Canadian-Asian Beef Trade

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Mar 10, 2004
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Manitoba, Canada
Cdn Beef Officials Pleased With Asian Meetings

Winnipeg, MB, Oct 19, 2004 (Resource News International via COMTEX) -- Canada is moving closer towards resuming beef trade with Asian markets, said senior Canadian industry representatives who accompanied Agriculture Minister, Andy Mitchell, on his recent trip to the region. Indications that Japan was interested in coming up with one deal for North American beef, as opposed to two separate deals, was of particular importance.

During the week of Oct. 11-15 The Canadian delegation met with government and industry officials in China, Japan, Korea and Hong Kong in an attempt move along efforts to reestablish the beef trade which was put on hold when BSE was discovered in a Canadian cow in May, 2003.

Discussions primarily revolved around the measures Canada has in place to address the BSE situation, while advancing the case to increase market access for Canadian products.

Stan Eby, president of the Canadian Cattlemen's Association (CCA), was pleased with the reception the Canadian delegation received during it's trip. He pointed out that China signed protocols which should allow for the reinstatement of Canadian bovine semen and embryo imports.

Ted Haney, president of the Canada Beef Export Federation, felt China was now set to begin substantive negotiations on granting access to Canadian beef.

Progress was also made in Japan. "Japan is quite anxious to see trade resume," said Eby. He said the country indicated it would like to see one deal for North America, rather than separate agreements with the US and Canada. Japan also showed a great deal of interest in Canada's mandatory identification program.

South Korea is closely watching both Japan and the US and have noticed that the US is asking for more access in Korea than it currently grants to Canada, said Haney. The Korean position was that the US should either scale down it's request and only ask for the access it already grants to Canada, or increase the access for Canadian beef into the US, said Haney.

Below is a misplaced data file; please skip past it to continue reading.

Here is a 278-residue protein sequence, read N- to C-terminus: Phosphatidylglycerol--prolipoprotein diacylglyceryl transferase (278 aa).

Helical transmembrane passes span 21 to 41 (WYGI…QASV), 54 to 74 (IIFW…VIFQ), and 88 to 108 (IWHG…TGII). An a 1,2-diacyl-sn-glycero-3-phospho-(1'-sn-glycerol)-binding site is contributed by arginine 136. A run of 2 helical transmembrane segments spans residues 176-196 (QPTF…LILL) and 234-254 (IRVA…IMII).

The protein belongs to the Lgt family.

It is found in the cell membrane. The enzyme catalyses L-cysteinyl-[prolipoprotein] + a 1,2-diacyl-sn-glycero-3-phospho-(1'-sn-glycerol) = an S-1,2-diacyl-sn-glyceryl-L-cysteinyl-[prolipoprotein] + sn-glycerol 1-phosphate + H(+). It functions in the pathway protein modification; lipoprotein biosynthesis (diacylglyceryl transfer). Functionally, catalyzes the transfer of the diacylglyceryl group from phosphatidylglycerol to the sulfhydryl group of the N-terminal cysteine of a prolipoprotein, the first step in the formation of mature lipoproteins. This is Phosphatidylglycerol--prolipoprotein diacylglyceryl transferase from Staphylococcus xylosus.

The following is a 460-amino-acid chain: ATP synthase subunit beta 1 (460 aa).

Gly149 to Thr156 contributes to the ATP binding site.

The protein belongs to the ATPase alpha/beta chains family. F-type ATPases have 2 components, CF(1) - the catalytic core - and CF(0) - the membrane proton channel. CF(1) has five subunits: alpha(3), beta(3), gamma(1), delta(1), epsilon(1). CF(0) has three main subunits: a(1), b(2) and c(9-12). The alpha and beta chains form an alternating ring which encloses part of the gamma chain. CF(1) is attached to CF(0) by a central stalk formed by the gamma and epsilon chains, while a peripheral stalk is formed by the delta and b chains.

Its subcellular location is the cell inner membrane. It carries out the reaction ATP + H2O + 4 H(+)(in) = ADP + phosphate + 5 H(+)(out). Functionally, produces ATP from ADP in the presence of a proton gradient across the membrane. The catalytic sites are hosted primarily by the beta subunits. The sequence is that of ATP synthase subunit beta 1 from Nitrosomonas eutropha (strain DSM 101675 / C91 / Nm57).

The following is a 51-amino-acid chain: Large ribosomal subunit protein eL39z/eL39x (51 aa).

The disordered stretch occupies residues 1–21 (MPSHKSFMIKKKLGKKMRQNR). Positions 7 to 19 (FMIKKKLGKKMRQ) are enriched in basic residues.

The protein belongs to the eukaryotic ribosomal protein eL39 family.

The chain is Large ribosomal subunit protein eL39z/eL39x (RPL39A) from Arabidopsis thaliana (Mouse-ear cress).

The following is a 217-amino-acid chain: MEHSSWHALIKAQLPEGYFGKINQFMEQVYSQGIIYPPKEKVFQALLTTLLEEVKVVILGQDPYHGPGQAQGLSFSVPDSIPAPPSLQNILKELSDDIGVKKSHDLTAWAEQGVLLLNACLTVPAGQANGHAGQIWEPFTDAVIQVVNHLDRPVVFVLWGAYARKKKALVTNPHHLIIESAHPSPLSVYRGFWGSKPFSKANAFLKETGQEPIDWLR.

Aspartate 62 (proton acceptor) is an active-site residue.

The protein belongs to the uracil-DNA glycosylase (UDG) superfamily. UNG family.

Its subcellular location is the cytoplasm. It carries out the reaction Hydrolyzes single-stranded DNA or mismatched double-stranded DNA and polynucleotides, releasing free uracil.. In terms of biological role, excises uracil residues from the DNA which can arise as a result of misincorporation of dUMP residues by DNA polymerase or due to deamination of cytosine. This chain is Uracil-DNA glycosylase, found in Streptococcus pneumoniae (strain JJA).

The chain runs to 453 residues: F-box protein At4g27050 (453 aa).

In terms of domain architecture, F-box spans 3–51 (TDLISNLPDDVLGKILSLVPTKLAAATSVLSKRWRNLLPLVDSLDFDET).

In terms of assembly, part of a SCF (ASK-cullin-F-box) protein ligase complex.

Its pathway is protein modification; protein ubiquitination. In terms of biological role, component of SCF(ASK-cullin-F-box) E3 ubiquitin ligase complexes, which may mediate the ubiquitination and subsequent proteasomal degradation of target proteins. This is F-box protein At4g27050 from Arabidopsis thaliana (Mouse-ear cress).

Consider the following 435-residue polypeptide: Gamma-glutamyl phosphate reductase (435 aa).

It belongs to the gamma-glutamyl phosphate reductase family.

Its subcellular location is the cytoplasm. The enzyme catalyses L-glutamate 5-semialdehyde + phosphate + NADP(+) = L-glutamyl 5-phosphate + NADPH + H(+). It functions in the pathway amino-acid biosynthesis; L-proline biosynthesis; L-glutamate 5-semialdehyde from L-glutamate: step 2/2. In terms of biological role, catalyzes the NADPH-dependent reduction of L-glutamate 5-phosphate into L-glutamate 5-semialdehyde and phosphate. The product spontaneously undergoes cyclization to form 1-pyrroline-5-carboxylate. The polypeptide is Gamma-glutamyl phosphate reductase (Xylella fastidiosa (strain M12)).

Haney also visited Indonesia and Taiwan, prior to meeting up with the Ag Minister. Indonesia has already opened it's borders to US beef, but remains closed to Canada. He thought the discussions in Indonesia were positive and helped establish links between the US and Canada when it comes to animal health.

The reestablishment of trade with Indonesia would also help open the door to nearby Malaysia, Thailand and Vietnam, said Haney.

Taiwan is also close to opening it's borders to Canadian beef, and would like to do so on a similar time frame with the US, said Haney. He thought an information campaign was needed now to help deliver information about the Canadian product and explain the safety.

Expanding Canadian beef exports is important as the country works to increase it's slaughter capacity and reduce it's dependence on the US, said Haney.

Canadian beef exports for the first six months of 2004 came in at roughly 260,000 metric tons, said Haney, which was relatively on par with the pre-BSE levels. Of the exports, 75% moved to the US, only slightly above the 73% seen during the first six months of 2002. The Canadian industry is working to increase total annual exports from 520,000 metric tons to 1 million tons by 2007, said Haney. At the same time, the goal is to have non-US destinations account for 50% of the exports, as opposed to current levels of roughly 25%.

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